ACCRA, GHANA. A battle resonates through Ghana’s air waves, and Akua Ansah Eshon, 63, prepares for the familiar fight. Armed with a frequency application in one hand and a microphone in the other, Eshon advocates for the rights of community radio stations.
“The radio is our means of education. But when you muffle people, when they don’t have a voice, they will accept whatever is given to them,”she said.
Radio is the widest reaching media outlet in Ghana, with 89 percent of the population tuning in on a daily basis. It has the unique advantage of being accessible through low-cost, transportable devices, and once plugged in, listening is free.
While radio listenership is declining in the United States, business is booming across Ghana. Similar to NPR, community radio stations are non-profit, run “by the people, for the people” and focus on news and cultural development. Because they broadcast solely in Ghanian languages and create programs based on local needs, they’ve become an essential tool for educating rural areas.
According to the 2010 census, 46 percent of the Ghanian population is literate in both English and a local language. As the national language, most urban radio stations broadcast in English, yet there are over 75 local languages spoken in Ghana.
“Over the years we have deprived that number, that segment of the population which is the largest. We have deprived them because they do not have access to information,”Eshon said.
For the past four years, Eshon has campaigned for frequencies for Radio Jomoro and Radio Koyele, two prospective community stations in the rural north. But Eshon says the National Communications Authority (NCA), responsible for frequency licensing in Ghana, is sidelining those already marginalized.
“NCA keeps on giving us all kinds of excuses while they rather go ahead and register the commercial radios because that makes them more money,”said Eshon. “It’s so annoying and it’s not that transparent.”
After broadcasting shifted from a state-owned monopoly to a liberal press in 1992, media houses began to multiply and eventually outpaced regulatory policies. With over 281 radio stations in operation today and over 500 pending applications at the NCA, there is immense competition for funds, and even then, it is difficult to ensure survival.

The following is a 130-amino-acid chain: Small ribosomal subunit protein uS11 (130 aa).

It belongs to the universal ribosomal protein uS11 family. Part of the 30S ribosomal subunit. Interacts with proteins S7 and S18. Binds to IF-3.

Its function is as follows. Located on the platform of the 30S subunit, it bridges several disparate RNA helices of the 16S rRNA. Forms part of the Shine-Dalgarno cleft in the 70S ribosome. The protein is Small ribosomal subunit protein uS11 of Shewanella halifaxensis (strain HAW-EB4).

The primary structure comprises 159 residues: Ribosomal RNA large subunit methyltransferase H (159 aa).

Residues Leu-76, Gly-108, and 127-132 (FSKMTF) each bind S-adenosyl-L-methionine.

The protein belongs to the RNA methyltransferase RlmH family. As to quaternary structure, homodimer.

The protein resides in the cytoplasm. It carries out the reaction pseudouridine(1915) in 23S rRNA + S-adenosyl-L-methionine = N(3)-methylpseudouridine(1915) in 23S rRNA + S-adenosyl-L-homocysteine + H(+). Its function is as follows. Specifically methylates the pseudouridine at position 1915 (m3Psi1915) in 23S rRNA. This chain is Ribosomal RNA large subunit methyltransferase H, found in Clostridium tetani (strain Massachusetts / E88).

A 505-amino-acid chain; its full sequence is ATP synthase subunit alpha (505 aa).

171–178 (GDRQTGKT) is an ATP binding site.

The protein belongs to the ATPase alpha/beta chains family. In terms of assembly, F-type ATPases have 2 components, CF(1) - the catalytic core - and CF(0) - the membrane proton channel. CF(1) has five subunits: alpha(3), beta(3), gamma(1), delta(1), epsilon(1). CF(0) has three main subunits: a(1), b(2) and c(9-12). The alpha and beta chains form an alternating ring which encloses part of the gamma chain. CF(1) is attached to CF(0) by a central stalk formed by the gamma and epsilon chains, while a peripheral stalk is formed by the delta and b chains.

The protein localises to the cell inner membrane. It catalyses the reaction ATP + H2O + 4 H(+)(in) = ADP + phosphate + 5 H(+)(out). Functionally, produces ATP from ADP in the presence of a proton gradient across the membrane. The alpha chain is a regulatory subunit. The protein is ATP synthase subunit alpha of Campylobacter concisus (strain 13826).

Assistant Manager of Engineering at the NCA, Peter Djakwah said, “It costs more money regulating broadcast than we get from it because more people aren’t paying their fees on time. It’s really a challenge.”
Djwakwah, 46, added that all radio frequency applications are treated equally, on a first come, first serve basis.
Yet in spite of their challenges, community radio stations that receive authorization are proving prosperous across Ghana.
Assistant Director at the National Media Commission, Paula Sanzim, 40, says people persevere because of the sheer power of radio. “If you go to the remotest parts of the developing world, you will find people with radio. And once they are speaking their own language, they are glued to it. They are able to understand you. They are able to use it to move you.”
Follow the Leader, Radio Ada:
Ghana’s first community radio station, Radio Ada, was established in 1995 to serve surrounding farming and fishing communities. Today, it’s become the model for how giving a voice to the voiceless ensures national development at a community level.
Broadcasting solely in the Dangme language, Radio Ada reaches 600,000 people of whom 65 percent are non-literate. Station Manager Isaac Djagbletey has witnessed a growth in jobs, literacy and culture since the radio’s arrival.
“When we started Radio Ada, the Dangme language was almost dead. Now everyone’s speaking it. Our folklore music and community histories were almost lost, but today, we know we have our history back and that is what matters,”said the 56-year-old. “It’s lifting the culture of the people up.”
The station’s advice program has played a key role in facilitating natural resource management and conflict resolution in the community. When cattle were destroying family farms, Radio Ada aired a program on proper animal housing. When domestic violence was on the rise, they facilitated discussions on communication and respect between husbands and wives.
Fishmonger, Hogba Yo, who appears around 60, said listening to Radio Ada taught her better ways of smoking and preserving fish.
“At first we use the sticks to smoke the fish, but through the education we got to know the side effects on fish smoking, what the harm it does to us. We learned a lot of things from Radio Ada and what we have on our minds too, we let them know about it,”said Yo, through a translator.